To give or not to give? That is certainly a question but it may also include the question of the value of the gift. Under the Foreign Corrupt Practices Act (FCPA) and UK Bribery Act gifts and entertainment continue to bedevil compliance practitioners, business unit personnel and compliance programs in general. Yesterday at the Dow Jones Global Compliance Symposium there was a panel discussion on gifts that raised some interesting approaches.
Rules Based Approach
One company had a fairly typical US rules based approach which set the dollar value of gifts and entertainment in two general categories; they are gifts and entertainment for foreign governmental officials and gifts and entertainment for non-foreign governmental officials. Interestingly the company also had a third category which was gifts and entertainment that its own employees could accept. The limits were lower for the foreign governmental official than the non-governmental official. If an employee desired to go over the specified limit, then Compliance Department approval is required. However, the Compliance Officer said that if the gift or entertainment request was reasonably detailed and a clear business purpose was articulated in the request, she would usually approve the request if the amount of money did not appear to be unreasonable.
The compliance officer reported some numbers from her company’s Ethics’ Helpline from the past year. Almost one-third of the calls which came into the Helpline were categorized as inquiries rather than reports of issues which were investigated. Of this group of inquiries, the largest single group, almost 25%, were questions about gifts and entertainment issues. So even with this rules based-bright line approach there were still many questions from the employee base on gifts and entertainment.
Values Based Approach
The second company took a different approach. Although it is a US company, it took a more European-centric, values based approach. It allowed the regions to set their own top end values to gifts and entertainment, based upon the nuances and risks of the geographic area. There was not the trichotomy of categories as listed above. The company compliance representative said that in their values based system, there was greater monitoring of employee gifts and entertainment by the compliance department and that they engaged in more training for employees on gifts and entertainment issues.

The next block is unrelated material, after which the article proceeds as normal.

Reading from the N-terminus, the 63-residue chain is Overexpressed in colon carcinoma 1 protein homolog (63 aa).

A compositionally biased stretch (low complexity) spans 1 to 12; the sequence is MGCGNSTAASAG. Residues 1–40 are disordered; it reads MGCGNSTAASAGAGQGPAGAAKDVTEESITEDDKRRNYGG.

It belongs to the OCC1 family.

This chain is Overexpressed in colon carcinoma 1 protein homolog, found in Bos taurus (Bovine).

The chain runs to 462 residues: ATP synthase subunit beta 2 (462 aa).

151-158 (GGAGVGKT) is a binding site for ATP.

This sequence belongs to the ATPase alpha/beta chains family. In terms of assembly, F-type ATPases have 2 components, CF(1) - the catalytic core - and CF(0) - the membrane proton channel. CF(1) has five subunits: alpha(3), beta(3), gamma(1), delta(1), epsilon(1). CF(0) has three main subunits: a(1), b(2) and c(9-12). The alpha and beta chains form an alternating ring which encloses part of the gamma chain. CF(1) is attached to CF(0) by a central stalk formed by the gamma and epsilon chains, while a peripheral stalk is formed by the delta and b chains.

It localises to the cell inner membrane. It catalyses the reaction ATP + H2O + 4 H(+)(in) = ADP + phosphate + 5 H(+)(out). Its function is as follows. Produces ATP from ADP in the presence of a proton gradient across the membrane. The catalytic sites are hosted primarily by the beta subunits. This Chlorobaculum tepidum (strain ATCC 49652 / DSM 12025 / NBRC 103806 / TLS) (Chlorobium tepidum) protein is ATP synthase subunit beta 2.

This monitoring was more extensive than in the rules based company. If an employee went above the overall company limit, the matter was investigated through an independent review of the amount spent; who it was spent on and the business purpose. This was then all written up and the independent investigator made a determination if a compliance issue violation had arisen. While this post-event work seems costly and disruptive to the business, the company representative said that it worked for her company.
One of the interesting discussions was on the issue of proportionality. Proportionality in the context of gifts and entertainment in anti-corruption compliance programs generally relates to the types of gifts or entertainment appropriate to be provided to a high level company official. One rule of thumb mentioned was if the entertainment provided was typical for a company executive and that executive could routinely pay for it, this was indicia that it was reasonable if provided from one senior level executive to another. There was mention of another company which had one gifts and entertainment policy for high level company officials and another policy for regular employees. All of this means that is may well be acceptable for your company President to entertain another company President at Wimbledon or other similar event.
Another panelist cautioned the audience to remember who would be reviewing gifts or entertainment in an investigation. He said that the view of Department of Justice (DOJ) attorneys, who might review such information in the context of a FCPA investigation, as to what is reasonable or even ‘modest’ is usually very different than the view of sales persons. Lastly, there was caution suggested about raising the limits of your gifts and entertainment policies if they are under review at this time. The panel believed that that current enforcement atmosphere makes such a move problematic at best.
The panel was quite good in setting out the parameters and types of gifts and entertainment policies. The message to me seemed to be the following: decide on a policy which works for your company and then follow it. But verify and verify. And finally, document, document and document.
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© Thomas R. Fox, 2012